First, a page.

Owen Morse and Jon Wee have done the impossible: they’ve made juggling hip. Their show is in a class by itself. These two guys are taking the art of juggling to new heights, shattering the preconception that jugglers belong in a circus, or in clown suits at a kid’s birthday party. After seeing their show you may for the first time, and against your better judgment, become a fan of juggling.
What makes The Passing Zone so special, you ask? In addition to their award-winning juggling skills, this show is funny. Really funny. Just ask Johnny Carson, who repeatedly invitedThe Passing Zone to appear on The Tonight Show. They even made Prince Charles laugh, at The Royal Command Performance in London. Headlining many of America’s hottest comedy clubs, from LA to New York, they are one of the most sought-after comedy acts in the nation.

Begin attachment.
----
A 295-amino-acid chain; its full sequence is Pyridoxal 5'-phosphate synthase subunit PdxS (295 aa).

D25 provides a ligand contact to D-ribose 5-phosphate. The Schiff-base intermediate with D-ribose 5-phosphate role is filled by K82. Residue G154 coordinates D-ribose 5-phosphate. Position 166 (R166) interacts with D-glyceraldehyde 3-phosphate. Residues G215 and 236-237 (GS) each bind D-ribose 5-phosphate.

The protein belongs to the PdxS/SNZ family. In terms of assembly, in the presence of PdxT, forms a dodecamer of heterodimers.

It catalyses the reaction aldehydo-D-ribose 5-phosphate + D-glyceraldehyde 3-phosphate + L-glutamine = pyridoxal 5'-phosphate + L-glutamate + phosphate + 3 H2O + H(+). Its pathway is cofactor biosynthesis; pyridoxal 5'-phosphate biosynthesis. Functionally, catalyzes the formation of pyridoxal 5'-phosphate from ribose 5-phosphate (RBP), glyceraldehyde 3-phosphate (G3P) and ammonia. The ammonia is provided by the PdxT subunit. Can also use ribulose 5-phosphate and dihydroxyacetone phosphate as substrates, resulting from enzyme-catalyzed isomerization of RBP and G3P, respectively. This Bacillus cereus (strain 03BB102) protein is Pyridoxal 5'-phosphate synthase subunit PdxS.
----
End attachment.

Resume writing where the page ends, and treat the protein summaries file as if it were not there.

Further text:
Their non-stop humor not only surprises audiences, but has them doubled over, wiping tears from their eyes.
Funny, classy, entertaining… Jon and Owen are a huge hit with audiences everywhere. If it’s laughter and fun you’re looking for, The Passing Zone is a sure thing.
What is the Chain Saw Ballet?
Just when you thought it was safe to plié… The Passing Zoneintroduces The Chainsaw Ballet. This unique and daring comedy number offers the perfect blend of fluid beauty and spine-tingling terror. Join us in a world where the dangerous meets the absurd, and where the boundaries between silk tights and roaring power tools begin to blur. It’s Baryshnikov meets Bob Vila!
Jon and Owen explore their delicate feminine side without losing touch with their fascination for loud, exhaust-spewing machinery.
To the haunting strains of Strauss’ “On the Beautiful Blue Danube”, the two dancers appear. They are graceful. Sort of. They are beautiful. At certain moments. The room is filled with the drama of a ballet production, as Jon and Owen twirl, dance, and tempt fate. The choreography culminates with the heart-pounding climax where three saws, engines roaring, are being hurled between them. This entertaining new work must be seen to be believed.